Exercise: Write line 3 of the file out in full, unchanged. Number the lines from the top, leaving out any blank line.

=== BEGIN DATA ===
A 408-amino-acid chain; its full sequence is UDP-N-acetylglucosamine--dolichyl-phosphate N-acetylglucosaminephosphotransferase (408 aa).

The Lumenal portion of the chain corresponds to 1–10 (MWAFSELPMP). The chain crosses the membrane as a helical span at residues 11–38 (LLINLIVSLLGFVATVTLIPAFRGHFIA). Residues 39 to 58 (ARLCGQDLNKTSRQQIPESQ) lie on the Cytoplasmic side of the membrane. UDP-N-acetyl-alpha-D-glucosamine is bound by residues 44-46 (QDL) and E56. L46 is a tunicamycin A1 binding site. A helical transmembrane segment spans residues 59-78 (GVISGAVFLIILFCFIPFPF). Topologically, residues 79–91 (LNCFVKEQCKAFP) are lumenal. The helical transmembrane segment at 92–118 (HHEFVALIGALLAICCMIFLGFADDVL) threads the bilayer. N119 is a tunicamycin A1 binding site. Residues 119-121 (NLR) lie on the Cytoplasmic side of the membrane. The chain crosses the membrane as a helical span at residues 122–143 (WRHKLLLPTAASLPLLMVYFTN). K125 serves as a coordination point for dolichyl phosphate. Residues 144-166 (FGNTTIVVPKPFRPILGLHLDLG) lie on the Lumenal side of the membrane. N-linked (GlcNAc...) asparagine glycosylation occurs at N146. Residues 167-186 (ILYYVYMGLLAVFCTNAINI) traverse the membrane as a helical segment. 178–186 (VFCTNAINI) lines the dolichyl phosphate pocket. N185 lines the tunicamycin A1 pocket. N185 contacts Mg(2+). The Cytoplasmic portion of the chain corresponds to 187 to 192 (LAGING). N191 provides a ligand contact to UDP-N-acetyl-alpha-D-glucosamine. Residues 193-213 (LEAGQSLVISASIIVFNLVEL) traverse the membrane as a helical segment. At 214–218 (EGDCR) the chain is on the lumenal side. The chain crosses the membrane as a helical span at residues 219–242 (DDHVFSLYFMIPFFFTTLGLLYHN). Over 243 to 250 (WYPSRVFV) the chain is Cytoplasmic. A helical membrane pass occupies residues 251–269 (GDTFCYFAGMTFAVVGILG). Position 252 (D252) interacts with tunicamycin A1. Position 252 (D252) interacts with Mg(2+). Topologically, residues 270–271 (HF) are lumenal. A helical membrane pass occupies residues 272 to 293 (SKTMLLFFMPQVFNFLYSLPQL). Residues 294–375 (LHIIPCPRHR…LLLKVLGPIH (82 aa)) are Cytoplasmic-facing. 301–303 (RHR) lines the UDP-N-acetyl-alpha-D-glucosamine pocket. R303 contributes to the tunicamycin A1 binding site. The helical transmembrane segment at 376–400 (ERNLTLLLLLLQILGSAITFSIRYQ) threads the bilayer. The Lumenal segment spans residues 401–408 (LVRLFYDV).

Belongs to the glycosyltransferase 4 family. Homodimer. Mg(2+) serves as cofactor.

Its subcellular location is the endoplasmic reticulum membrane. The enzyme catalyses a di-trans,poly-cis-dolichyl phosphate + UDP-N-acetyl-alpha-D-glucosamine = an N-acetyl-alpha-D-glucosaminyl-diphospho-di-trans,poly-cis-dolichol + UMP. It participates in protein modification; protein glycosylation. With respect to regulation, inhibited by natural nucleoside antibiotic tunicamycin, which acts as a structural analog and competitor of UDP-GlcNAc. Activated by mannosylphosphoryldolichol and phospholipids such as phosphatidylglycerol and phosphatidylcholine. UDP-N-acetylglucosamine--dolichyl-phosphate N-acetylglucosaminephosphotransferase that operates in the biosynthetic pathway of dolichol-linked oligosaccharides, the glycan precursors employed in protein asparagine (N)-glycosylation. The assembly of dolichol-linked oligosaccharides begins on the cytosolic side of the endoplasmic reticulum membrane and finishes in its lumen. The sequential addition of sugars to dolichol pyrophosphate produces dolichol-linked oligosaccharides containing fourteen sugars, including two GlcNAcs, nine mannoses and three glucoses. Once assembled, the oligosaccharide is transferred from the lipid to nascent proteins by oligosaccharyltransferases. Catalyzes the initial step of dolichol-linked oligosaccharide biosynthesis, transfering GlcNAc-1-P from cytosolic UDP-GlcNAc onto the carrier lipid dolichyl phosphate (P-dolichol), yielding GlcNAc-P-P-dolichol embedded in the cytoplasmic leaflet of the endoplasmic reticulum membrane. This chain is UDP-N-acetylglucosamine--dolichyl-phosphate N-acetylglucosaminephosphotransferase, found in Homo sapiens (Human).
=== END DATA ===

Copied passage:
Belongs to the glycosyltransferase 4 family. Homodimer. Mg(2+) serves as cofactor.